2013 - 2014
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The BSU Garden Grows New Possibilities

A member of CB’s Black Student Union helps draw the community to positive change with fresh food, a bookshelf, and a soup kitchen. Anthony Rutherford (‘14) and his father have been maintaining a garden for the Oak Park community since Martin Luther King Day in 2012. “He and his dad transform vacant lots in Oak […]

A member of CB’s Black Student Union helps draw the community to positive change with fresh food, a bookshelf, and a soup kitchen.

Anthony Rutherford (‘14) and his father have been maintaining a garden for the Oak Park community since Martin Luther King Day in 2012.

“He and his dad transform vacant lots in Oak Park into urban gardens full of organic fruits and vegetables” says English teacher and BSU moderator Ms. Maureen Wanket.

“The purpose of the garden is to get the people afflicted with drug use and alcohol on the right path” says Anthony. “If they can go to these open lots and get food out of them instead of drugs, that will build the community up.”

Before Anthony became involved with the garden, the space was being misused.

“I’ll never forget the first time I visited the garden and Mr. Rutherford showed me a pile of dirty syringe needles he had removed from the lot before he tilled the earth” Ms. Wanket remarks.

The Black Student Union made their first trip down to the garden in Octobe. While there, they were able to learn about the use of the garden as well as sample some of the fruits and vegetables.

“There was okra and jalapeño peppers,” says BSU member Akerra Tarver (’14). “I did try one, they were so spicy I felt like my face was going to burn, but they were really good.”

During BSU’s visit, they were surprised to see fellow CB students Ian Oushakoff (’14) and Joseph Krieg (’14) donating their time to work in the garden. According to Anthony, Ian and Joe are regular contributors to the garden, along with Jeffree Clara (’14) and a few community members.

“Any and all CB students are welcome to help out the Rutherfords in their neighborhood improvement efforts,” says Ms. Wanket encouragingly.

Not only does the garden provide a healthy alternative to drug use, but it also has a bookshelf in which the community uses actively. It is held at the entrance of the garden and was placed there by a community member named Pat, who lives close to the garden.

“I thought it was really cool how they leave it open to the public and how they can pick and choose the books they feel” says Akerra.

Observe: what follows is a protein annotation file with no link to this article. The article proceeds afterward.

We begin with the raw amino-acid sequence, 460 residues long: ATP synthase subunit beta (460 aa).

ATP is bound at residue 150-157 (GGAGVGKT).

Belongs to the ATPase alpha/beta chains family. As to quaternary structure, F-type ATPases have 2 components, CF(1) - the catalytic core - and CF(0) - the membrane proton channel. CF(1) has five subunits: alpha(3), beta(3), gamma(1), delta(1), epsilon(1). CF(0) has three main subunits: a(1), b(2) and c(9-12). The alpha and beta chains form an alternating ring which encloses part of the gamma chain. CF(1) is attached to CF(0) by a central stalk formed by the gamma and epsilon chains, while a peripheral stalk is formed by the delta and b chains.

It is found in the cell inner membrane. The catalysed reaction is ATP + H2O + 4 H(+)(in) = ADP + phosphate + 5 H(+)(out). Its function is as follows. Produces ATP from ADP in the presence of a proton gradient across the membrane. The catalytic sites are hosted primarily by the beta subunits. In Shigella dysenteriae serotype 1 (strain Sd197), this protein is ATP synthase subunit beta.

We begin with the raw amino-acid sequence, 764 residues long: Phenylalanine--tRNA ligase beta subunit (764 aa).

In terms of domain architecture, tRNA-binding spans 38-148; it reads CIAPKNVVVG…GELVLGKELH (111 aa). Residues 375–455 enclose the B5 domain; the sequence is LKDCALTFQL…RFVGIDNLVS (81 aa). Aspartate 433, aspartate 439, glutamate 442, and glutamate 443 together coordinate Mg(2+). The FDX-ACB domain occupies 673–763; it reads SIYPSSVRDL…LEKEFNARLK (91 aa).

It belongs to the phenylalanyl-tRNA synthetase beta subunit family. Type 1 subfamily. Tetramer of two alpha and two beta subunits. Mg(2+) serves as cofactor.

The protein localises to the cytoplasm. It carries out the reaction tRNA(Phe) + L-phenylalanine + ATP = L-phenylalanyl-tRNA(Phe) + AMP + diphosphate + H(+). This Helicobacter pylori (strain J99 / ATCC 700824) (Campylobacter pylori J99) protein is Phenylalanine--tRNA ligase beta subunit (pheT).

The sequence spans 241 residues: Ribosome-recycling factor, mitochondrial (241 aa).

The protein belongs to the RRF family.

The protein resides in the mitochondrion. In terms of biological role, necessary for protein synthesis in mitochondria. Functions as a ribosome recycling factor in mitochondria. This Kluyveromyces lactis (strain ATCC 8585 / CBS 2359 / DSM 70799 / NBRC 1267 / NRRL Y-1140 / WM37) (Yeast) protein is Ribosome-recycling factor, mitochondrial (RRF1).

The bookshelf, which attracts mothers and young children especially. works almost like a library in which members of the community borrow books and return them once they are finished. Some people even donate additional books. The bookshelf system is highly respected amongst the community and there has been no problem with people misusing or forgetting to return the books.

“The community has a standard about how they are treating books and how they appreciate reading” Akerra remarks.

“Someone took that idea in Alabama,” says Anthony referring to the bookshelf.  “They saw it here in Sacramento and took it to Alabama and started duplicating it there”.

As the icing on top of the cake of this beautiful community service, Anthony and his father are planning to use the garden to serve soup during the cold winter nights.

“We are going to have a soup kitchen soon with all the vegetables grown out of the garden,” says Anthony. “Twice a week we will set up soup kitchens at the garden before it gets cold and dark, so people can come get hot soup”.

The soup kitchen, the bookshelf, and the garden itself are three great reasons why one should devote some time helping direct the community towards more positive activities. As BSU plans to be visiting the garden more often, many can join them and make a difference in a beautiful way.

“This is the kind of grass roots activism that I’d love to see our students involved in,” says Ms. Wanket encouragingly.

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